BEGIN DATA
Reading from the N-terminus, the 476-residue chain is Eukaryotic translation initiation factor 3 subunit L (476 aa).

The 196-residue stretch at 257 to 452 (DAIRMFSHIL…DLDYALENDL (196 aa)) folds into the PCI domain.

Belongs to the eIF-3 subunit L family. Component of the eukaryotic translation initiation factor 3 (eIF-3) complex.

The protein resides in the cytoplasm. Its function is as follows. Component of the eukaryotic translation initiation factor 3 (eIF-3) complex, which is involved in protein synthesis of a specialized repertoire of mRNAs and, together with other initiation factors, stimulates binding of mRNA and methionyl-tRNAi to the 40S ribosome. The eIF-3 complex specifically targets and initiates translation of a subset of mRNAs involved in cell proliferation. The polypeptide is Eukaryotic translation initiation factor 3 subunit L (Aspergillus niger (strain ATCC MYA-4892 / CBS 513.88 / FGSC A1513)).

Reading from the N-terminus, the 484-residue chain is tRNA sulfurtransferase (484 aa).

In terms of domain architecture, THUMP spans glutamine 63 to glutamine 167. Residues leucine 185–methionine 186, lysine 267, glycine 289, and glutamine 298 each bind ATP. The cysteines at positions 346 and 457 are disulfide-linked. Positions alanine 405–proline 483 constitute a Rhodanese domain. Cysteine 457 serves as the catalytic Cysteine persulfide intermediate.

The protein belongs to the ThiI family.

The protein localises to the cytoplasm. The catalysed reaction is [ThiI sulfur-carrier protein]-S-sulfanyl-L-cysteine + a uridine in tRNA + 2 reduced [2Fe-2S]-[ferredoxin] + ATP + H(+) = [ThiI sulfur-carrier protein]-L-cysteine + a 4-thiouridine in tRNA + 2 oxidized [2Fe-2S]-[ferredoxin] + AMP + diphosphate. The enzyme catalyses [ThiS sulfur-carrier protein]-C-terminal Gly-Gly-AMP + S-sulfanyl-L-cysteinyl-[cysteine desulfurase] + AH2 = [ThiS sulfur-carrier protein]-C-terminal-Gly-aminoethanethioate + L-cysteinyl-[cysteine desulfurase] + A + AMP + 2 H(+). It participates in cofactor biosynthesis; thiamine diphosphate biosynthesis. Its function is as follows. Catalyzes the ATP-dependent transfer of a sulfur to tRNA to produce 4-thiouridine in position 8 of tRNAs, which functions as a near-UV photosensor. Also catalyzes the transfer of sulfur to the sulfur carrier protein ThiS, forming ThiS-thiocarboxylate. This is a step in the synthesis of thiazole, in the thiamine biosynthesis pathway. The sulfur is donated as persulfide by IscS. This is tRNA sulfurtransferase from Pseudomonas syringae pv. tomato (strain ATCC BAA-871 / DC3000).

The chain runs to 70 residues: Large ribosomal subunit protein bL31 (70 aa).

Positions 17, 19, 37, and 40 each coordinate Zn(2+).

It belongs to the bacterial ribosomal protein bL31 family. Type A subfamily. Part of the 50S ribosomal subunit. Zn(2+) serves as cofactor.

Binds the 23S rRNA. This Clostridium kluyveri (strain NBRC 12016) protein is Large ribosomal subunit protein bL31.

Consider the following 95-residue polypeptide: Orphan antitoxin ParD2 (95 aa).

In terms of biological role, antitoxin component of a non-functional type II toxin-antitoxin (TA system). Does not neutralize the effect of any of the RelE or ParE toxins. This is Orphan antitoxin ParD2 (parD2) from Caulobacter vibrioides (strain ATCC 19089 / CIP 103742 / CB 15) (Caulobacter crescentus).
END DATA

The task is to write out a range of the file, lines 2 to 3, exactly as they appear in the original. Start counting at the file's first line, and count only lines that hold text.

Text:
The 196-residue stretch at 257 to 452 (DAIRMFSHIL…DLDYALENDL (196 aa)) folds into the PCI domain.

Belongs to the eIF-3 subunit L family. Component of the eukaryotic translation initiation factor 3 (eIF-3) complex.